Thursday, June 23, 2016

Roger Rogerson Found Guilty Of Murder - 2016

Belated vindication for Huckstepp

IN 1981 former Moriah College student Sallie-Anne Huckstepp bravely went on national television and said that police officer Roger Rogerson was a murderer.
Within hours there was a contract on her life for naming Rogerson during the 60 Minutes interview.
Five years later Huckstepp was found floating in Busby’s Pond in Centennial Park, only hundreds of metres away from where her former school is located today.
She had been strangled and drowned.
Her revelations in 1981 were seen by many as accusations from a heroin addict and prostitute who was desperate for attention, but over the last 35 years people have increasingly realised that she played a vital role in revealing corruption within NSW Police.
Last week, a jury agreed with Huckstepp for the first time, when Rogerson was found guilty of murdering Sydney man Jamie Gao during a drug deal.
The court’s decision opened up old wounds and some say vindicated Huckstepp’s warning in 1981.

Following her TV appearance, Huckstepp’s sister Debra Krivoshow said, “Sallie knew that she had a bounty on her head because she spoke out about Rogerson and his gang of criminals. She knew her time was limited.”
That view was echoed this week by Huckstepp’s daughter Sascha, who was only 12 when her mother died.
Speaking on 60 Minutes this week, she said she always knew Rogerson was a criminal and blamed him for her mother’s murder.
“He wanted her dead,” Sascha stated.
“He was being groomed for bigger and greater things, and I think that was a big part of his anger and resentment towards my mother.
“Once my mother spoke up, that was going to be a little bit difficult.”
According to Sascha, Rogerson shattered her life.
“He stole my mother from me. He stole my adolescence.”
Comedian Sandy Gutman, who went to Moriah and South Head Synagogue with Huckstepp, said it’s about time that Rogerson was held to account for being a criminal.
“I’m glad that Roger Rogerson, the murderer and sociopath, will finally get what he deserves,” Gutman, who goes by the stage name Austen Tayshus, said.
“I knew her well growing up and I remember going to her place for Shabbat,” Gutman said.
“She was a beautiful sweet Jewish girl when I knew her and her story was tragic.”

Crime Investigation Australia The Girls Who Knew Too Much

Monday, June 20, 2016

Roger Rogerson: The Devil You Know - Part 2

Seven News examines in forensic detail the full, extraordinary facts surrounding the killing of 20-year-old university student Jamie Gao.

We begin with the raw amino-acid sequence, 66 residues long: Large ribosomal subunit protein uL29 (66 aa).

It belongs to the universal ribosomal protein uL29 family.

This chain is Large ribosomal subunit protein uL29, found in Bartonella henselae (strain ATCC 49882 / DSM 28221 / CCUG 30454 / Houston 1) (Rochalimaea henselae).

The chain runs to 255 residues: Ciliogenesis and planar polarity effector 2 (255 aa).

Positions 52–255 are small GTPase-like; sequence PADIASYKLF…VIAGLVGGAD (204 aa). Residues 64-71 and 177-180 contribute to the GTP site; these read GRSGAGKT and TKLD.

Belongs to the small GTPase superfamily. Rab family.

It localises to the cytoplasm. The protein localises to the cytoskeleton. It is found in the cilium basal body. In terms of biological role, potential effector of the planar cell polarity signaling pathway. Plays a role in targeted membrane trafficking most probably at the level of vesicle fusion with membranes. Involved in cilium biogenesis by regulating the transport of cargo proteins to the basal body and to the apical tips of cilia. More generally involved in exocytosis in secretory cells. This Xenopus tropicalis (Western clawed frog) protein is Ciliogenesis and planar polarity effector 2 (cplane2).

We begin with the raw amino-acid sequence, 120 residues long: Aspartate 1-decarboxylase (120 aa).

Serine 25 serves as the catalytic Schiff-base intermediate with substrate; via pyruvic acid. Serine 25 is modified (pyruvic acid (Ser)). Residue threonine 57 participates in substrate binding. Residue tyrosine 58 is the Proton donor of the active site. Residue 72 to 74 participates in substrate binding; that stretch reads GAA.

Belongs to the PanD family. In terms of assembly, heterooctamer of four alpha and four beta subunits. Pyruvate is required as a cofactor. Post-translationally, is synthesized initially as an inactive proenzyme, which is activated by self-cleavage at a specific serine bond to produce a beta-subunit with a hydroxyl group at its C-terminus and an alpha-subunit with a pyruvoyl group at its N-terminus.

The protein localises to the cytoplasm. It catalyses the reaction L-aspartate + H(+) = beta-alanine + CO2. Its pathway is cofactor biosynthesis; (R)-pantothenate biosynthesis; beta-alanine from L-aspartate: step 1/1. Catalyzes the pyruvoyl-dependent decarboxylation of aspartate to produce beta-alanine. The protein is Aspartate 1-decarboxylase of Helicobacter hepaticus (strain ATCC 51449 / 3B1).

Featuring incredible CCTV vision of the 48 hours before, during and after the murder, senior reporter and Walkley Award-winning journalist Robert Ovadia pieces together the events that led to Gao’s death and key evidence in the investigation.
We look back at the life and crimes of Rogerson, one of Australia’s most infamous detectives, and hear from the insiders who know him and McNamara best. And the shocking revelation from one of the most respected policemen in NSW history.

Roger Rogerson: The Devil You Know - Part 2

The Devil You Know part 1.

For a crooked old cop, getting away with murder used to be easy.
In his heyday, NSW Police detective Roger "The Dodger" Rogerson could have shot dead a drug dealer and dumped his body at sea and no one would have been the wiser.
But in the age of smartphones, metadata and security cameras on every street corner watching, a crooked man has a very hard time playing it straight.
On the day Jamie Gao was murdered, he woke up feeling his life was about to improve, thinking he was about to strike it rich. He had no idea he was about to be killed in what one former detective said was the "most photographed major crime" in Australia's history.
Gao, a 20-year-old student at the University of Technology, Sydney, had three kilos of the drug 'ice' to sell to a man he thought he could trust, former NSW detective turned private investigator, Glen McNamara.
McNamara had hired Gao in 2013 as a Chinese interpreter for a case he was working. But Gao had no idea their drug deal had a third wheel – Rogerson, a disgraced former cop and McNamara's 'partner in crime'.
Rogerson had fallen hard from his high-flying days in the 1970s and 80s when he was one of the most decorated and celebrated detectives in New South Wales.

Read more

Moment police raided killer cop Roger Rogerson’s home

 Arrest of Roger Rogerson 

THIS is the dramatic moment police raid killer cop Roger Rogerson’s home just hours before executed drug dealer Jamie Gao’s body is found floating in the ocean.
Video footage to be aired on Channel 7 tonight captures the moment officers serve the disgraced detective’s wife Anne with a search warrant at his Padstow Heights home while Rogerson was on the run in Brisbane.

Sunday, June 19, 2016

When Sallie-Anne Huckstepp received a phone call from convicted drug dealer Warren Richards, an associate of Arthur "Neddy" Smith and Roger Caleb Rogerson, she left her apartment in a hurry, telling her flatmate she would be back in five to 10 minutes.
After Warren's death, Sallie knew that she had a bounty on her head because she spoke out about Rogerson and his gang of criminals. She knew her time was limited.